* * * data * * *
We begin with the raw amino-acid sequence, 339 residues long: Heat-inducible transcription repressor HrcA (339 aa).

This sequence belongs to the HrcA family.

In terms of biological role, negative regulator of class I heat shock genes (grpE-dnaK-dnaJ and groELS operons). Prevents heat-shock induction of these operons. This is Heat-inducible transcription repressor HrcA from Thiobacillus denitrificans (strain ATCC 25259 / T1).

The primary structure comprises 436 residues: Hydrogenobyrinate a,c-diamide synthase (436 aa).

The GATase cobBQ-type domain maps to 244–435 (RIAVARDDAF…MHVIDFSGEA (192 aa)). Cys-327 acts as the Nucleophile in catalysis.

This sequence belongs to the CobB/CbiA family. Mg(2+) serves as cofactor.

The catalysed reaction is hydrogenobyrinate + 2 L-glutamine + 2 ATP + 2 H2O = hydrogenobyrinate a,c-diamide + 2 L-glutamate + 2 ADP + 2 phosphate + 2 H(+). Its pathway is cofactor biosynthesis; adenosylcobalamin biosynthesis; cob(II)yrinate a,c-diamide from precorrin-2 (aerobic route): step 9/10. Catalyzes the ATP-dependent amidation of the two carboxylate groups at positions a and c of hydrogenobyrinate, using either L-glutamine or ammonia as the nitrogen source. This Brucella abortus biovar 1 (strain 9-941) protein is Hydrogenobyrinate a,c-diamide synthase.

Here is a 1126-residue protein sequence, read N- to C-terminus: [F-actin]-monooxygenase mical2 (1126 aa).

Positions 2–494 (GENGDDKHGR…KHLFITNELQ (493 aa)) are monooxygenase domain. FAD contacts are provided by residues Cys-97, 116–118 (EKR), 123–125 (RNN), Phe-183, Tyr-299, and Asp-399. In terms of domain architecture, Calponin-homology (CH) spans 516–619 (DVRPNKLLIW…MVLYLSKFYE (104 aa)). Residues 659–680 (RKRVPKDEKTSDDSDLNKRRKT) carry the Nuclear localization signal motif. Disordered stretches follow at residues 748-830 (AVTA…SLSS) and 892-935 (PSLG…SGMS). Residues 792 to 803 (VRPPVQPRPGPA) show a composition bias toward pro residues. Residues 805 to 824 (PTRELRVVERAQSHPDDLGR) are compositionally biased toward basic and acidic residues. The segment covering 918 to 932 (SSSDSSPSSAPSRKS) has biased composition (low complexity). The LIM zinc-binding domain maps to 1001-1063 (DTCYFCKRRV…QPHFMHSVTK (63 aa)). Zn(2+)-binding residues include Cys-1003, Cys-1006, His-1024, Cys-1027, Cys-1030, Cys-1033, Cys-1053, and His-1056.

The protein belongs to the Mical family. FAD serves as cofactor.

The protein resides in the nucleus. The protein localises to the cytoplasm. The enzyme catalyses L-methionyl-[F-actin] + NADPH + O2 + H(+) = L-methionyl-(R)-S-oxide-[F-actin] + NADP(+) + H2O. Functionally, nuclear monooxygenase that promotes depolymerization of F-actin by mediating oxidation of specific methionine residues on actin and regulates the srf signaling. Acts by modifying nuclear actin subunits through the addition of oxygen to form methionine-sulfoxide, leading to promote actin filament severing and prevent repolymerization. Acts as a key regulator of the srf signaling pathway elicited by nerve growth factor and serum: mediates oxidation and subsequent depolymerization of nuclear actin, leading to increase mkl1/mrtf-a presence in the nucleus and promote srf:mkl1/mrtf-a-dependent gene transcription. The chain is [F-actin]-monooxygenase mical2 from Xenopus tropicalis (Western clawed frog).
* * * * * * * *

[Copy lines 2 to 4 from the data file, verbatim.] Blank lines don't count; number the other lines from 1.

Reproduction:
This sequence belongs to the HrcA family.

In terms of biological role, negative regulator of class I heat shock genes (grpE-dnaK-dnaJ and groELS operons). Prevents heat-shock induction of these operons. This is Heat-inducible transcription repressor HrcA from Thiobacillus denitrificans (strain ATCC 25259 / T1).

The primary structure comprises 436 residues: Hydrogenobyrinate a,c-diamide synthase (436 aa).